December 21, 2023

Generative AI and Moats

Quick musings on generative AI’s impact on traditional media incumbents and the opportunity for founders to rethink markets.

Successful startups are born from change. Regulatory updates, cultural movements, and new technologies introduce vulnerabilities for incumbents that fail to adapt.

Generative AI is one of those big changes.

Every day new, wildly impressive tech demos of AI-generated videos, songs, and memes go viral on Twitter. You too can create your own sexy werewolf romance novels covers with a few words of text (keep reading). And the results keep getting better, fast.

While it’s difficult to predict how things will play out, it’s clear that incumbents that invested years building content libraries will be challenged.

For many use cases, on-demand generative AI media will deliver better results than the incumbent's solutions. Unlike traditional static media, generative AI media can adapt in real-time to the user's requests, preferences, and context. It can appeal to the smallest niche. And it can do so without licensing restrictions or costly human labor, infinitely.

In the future…

A Spotify competitor could generate entirely new music that matches the user's query. It won't be limited to existing music catalogs, birthing truly personalized and novel sounds. Suno is an early example.

The next Pinterest could generate house renovation inspiration on the fly, adapted to one's home, budget, and style. Catbird is exploring this.

A future Wattpad could write fan fiction instantly. It might include the reader's friends or relatable experiences that deliver a more engaging story. Storybooks does this for children’s books.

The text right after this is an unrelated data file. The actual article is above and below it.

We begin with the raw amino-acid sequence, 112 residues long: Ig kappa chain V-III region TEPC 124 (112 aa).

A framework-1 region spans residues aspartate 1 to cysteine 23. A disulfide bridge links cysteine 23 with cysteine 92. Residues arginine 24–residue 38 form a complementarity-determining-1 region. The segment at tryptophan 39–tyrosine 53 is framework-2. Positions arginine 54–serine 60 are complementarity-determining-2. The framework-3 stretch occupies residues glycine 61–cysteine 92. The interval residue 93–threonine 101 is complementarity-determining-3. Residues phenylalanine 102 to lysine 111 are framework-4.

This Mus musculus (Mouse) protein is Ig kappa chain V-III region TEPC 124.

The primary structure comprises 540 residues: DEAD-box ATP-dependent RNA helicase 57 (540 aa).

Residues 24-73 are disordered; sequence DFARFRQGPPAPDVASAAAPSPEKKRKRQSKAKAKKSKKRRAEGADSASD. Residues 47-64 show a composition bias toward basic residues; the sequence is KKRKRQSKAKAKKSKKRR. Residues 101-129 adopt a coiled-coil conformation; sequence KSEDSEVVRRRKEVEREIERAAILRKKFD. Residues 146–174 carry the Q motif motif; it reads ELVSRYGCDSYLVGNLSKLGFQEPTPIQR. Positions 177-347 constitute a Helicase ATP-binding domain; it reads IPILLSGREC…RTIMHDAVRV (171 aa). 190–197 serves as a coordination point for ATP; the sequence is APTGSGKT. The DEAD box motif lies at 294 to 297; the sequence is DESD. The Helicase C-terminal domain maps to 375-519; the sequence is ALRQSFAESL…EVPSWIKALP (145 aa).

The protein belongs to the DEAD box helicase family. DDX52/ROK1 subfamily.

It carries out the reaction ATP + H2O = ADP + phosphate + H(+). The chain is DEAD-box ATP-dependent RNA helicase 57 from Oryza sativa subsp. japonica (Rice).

Of course, incumbents can also leverage this technology. But if it interferes with their business model or existing stakeholders, they may struggle to adapt.

Artists and major labels won't be too pleased if Spotify shifts a large portion of its audience toward royalty-free music consumption.[1]

Ecommerce companies will be upset if discovery of their products collapse as as attention shifts toward synthetically generated images.[2]

Writers at Wattpad won't be happy if sales of their werewolf romance stories drop as readers seek AI-generated novels.[3]

It's a classic case of innovator's dilemma.

Other moats

The defensibility of content libraries may be at risk when synthetic content is just as good (or better) and available at a fraction of the cost. Of course, some libraries are at more risk than others. Spotify’s vast network of music will always be relevant and desired by listeners. I’ll never stop listening to Porter Robinson’s Worlds album. On the other hand, Pinterest’s database of images have less timeless, cultural relevance.

In a future where media is abundant and cheap (and humans are synthetic), I’m increasingly bullish on companies that establish a moat with real humans.

People will continue to desire human connection, professionally (a la LinkedIn) and socially (a la Instagram). Yes, the Replika's and's of the world will also be successful in satisfying our primal desire for entertainment and play, but they’re not a complete replacement to the personal connection and opportunities we gain from other people. Furthermore, people are status-seeking monkeys and need other humans to see them flex to feel acknowledged.

And to be clear, Spotify, Pinterest, and Wattpad may thrive in this new world if they can adapt. But until then, there's an opportunity for new startups to reimagine (literally) media consumption.

[1] Spotify could empower artists and rights holders to opt in to the use of their likeness and sound in the generation of new music and in return, earn a cut of revenues.

[2] Pinterest has the ability to present merchant’s product within synthetically generated images, driving even more attention and higher conversion rates.

[3] Wattpad has an opportunity to help storytellers and IP holders create more content for their fans.

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